Q: How is medication absorbed once a horse has consumed it orally?
A: Shortly after a horse has been given some medication by mouth, the drug travels through the oesophagus, into the stomach and is then (predominantly) absorbed into the bloodstream through the lining of the small intestine. The level of the drug in the bloodstream gradually rises as it is absorbed, and then falls as it leaves the circulation to enter the target site, for example, a joint or the lungs.
The blood level of the drug must be maintained above a minimum level to ensure an adequate amount of drug is always being delivered to the target site. If the target is inflamed (as it often is) it will receive an increased blood supply, so more drug will be supplied to it than any other tissue in the body. However, blood is also travelling through the kidneys and they will identify the drug as ‘foreign’ to the body and work to remove it from the circulation by passing it into the urine.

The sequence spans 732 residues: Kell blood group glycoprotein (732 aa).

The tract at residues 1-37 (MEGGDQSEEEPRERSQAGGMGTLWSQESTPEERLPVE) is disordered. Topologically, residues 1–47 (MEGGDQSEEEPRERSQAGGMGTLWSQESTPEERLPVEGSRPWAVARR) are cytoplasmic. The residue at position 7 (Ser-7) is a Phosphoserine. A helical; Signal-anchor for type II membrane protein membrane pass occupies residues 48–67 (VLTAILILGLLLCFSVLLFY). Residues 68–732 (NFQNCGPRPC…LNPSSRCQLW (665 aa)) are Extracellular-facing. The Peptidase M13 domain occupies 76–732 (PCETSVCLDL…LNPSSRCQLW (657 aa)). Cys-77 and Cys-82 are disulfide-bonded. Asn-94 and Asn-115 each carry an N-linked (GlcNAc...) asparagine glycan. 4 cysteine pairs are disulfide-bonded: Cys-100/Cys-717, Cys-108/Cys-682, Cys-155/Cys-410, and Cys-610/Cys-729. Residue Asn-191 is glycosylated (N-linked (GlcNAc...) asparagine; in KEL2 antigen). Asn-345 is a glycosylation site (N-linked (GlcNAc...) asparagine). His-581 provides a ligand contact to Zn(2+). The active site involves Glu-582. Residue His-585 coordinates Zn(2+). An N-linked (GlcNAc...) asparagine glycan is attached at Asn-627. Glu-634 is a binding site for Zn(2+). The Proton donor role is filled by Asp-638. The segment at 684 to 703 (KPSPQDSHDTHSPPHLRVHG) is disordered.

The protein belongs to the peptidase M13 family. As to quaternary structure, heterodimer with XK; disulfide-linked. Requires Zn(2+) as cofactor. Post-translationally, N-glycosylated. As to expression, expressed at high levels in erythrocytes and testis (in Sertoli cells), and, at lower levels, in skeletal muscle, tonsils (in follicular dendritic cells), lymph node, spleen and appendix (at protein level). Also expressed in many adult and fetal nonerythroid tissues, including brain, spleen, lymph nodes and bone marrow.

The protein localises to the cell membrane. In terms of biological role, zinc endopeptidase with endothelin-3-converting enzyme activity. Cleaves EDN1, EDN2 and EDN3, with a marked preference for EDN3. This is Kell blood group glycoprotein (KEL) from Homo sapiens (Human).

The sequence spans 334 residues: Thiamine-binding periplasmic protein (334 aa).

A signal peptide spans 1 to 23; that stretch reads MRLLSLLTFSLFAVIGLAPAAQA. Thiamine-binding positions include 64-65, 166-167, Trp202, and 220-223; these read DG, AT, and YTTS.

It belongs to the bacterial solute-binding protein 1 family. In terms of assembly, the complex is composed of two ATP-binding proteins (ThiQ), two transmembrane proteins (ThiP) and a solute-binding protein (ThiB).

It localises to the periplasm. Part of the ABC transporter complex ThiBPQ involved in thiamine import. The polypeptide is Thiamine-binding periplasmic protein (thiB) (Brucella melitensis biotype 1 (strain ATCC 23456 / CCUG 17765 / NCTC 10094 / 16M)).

The dose rate of the medicine prescribed is calculated so that an adequate level remains in the blood, despite the action of the kidneys, to deliver sufficient drug to the target tissue until it is time for the next dose to be administered.
NOTE: Partial consumption of the medicine will not maintain the blood level high enough for long enough, so the drug will be ineffective.